Writing for Thought4Leaders Private Client, Trust and Probate Litigation associate Judith-Swinhoe-Standen and trainee solicitor Katie Cruickshank consider capacity, the issues that can arise from losing it and how to mitigate risk.

A trustee or protector losing capacity inevitably creates uncertainty for the trust structure. It can force the administration of the trust to be put on hold or even temporarily lead to a complete halt in decision-making for the trust.

However, with the right foresight, settlors and trustees can put measures into place to address capacity issues before they arise.


What could go wrong?

Capacity issues can vary depending on the person’s role in the trust. From the outset, questions might emerge about the settlor’s ability to validly settle assets onto trust, meaning the validity of any distributions subsequently made from the trust are cast into doubt.

If the trust has been validly created, issues can still arise later if the trustee or protector loses capacity during the lifetime of the trust. They may be unable to approve certain transactions or make trust administration decisions, meaning aspects of the trust administration cannot progress.

As well as legal and practical issues, tensions can rise if beneficiaries disagree about whether the settlor, trustee or protector has capacity.


Assessing capacity

Capacity is assessed according to the decision at hand. Broadly, the more complex or high value the decision, the higher the level of capacity required. Capacity is also time-specific, so fluctuating capacity adds a further layer of uncertainty as to whether the powerholder has capacity to make a particular decision at a given time.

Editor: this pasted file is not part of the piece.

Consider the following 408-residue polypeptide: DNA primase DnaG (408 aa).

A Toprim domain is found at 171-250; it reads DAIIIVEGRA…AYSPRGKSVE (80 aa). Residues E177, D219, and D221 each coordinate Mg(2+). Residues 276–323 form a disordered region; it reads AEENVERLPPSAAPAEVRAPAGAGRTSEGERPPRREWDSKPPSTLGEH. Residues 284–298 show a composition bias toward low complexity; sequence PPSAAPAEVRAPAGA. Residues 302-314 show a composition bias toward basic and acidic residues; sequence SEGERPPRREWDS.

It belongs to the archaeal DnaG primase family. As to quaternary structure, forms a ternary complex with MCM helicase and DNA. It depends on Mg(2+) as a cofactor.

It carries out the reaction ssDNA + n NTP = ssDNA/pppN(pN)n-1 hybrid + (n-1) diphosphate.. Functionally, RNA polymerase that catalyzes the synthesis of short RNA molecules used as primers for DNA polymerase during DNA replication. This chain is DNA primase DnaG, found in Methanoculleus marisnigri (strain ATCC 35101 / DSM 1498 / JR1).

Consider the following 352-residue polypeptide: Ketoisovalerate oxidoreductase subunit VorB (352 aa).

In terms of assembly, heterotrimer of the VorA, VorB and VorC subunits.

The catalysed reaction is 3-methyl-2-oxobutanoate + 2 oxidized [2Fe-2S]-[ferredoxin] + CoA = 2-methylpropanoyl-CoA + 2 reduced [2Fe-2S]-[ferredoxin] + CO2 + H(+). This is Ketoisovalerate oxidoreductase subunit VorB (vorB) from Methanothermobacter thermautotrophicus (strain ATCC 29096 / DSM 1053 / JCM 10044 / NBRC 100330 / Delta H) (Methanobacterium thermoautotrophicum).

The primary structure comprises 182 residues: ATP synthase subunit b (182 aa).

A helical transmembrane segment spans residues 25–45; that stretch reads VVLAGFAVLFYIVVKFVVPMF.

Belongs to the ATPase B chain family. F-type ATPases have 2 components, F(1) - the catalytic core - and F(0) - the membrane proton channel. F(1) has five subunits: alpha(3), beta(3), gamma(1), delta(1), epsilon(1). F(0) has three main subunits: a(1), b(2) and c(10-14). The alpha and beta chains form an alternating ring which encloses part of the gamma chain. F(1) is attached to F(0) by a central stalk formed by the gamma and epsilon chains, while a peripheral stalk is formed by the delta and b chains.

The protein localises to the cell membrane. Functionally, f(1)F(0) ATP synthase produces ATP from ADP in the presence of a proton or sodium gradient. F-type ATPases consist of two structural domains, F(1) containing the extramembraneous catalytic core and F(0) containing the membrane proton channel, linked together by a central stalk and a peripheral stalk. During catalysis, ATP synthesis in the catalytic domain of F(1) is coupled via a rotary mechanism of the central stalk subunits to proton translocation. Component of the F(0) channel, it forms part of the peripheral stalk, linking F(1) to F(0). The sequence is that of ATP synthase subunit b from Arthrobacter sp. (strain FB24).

The tests for and definitions of capacity vary across different jurisdictions. In England and Wales, the relevant test is in the Mental Capacity Act 2005 (“MCA 2005”): a powerholder will lack capacity if, at the material time, they are unable to make the decision in question because of a permanent or temporary impairment of, or a disturbance in the functioning of, the mind or brain (s2 MCA 2005).

More specifically, a powerholder will be unable to make decisions if they cannot understand, retain, use and weigh the information relevant to that decision or cannot communicate their decision (s3 MCA 2005). The degree of understanding required will vary and depend on the nature of the power and the complexity of the decision.

Different jurisdictions have slightly different tests. For example, in the Cayman Islands, Re O Trust [2018] confirmed that the Banks v Goodfellow test applies when assessing capacity to exercise trust powers, whereas in England and Wales that test applies when assessing testamentary capacity.

The applicable test usually depends on the trust’s governing law rather than the powerholder’s domicile or nationality.


Resolving a capacity issue

If a trustee has already lost capacity, it is best for them to step down. Assuming they lack capacity under ss2 and 3 MCA 2005 to make the decision to do so, a remaining capacitous trustee can arrange their replacement under s36(1) Trustee Act 1925.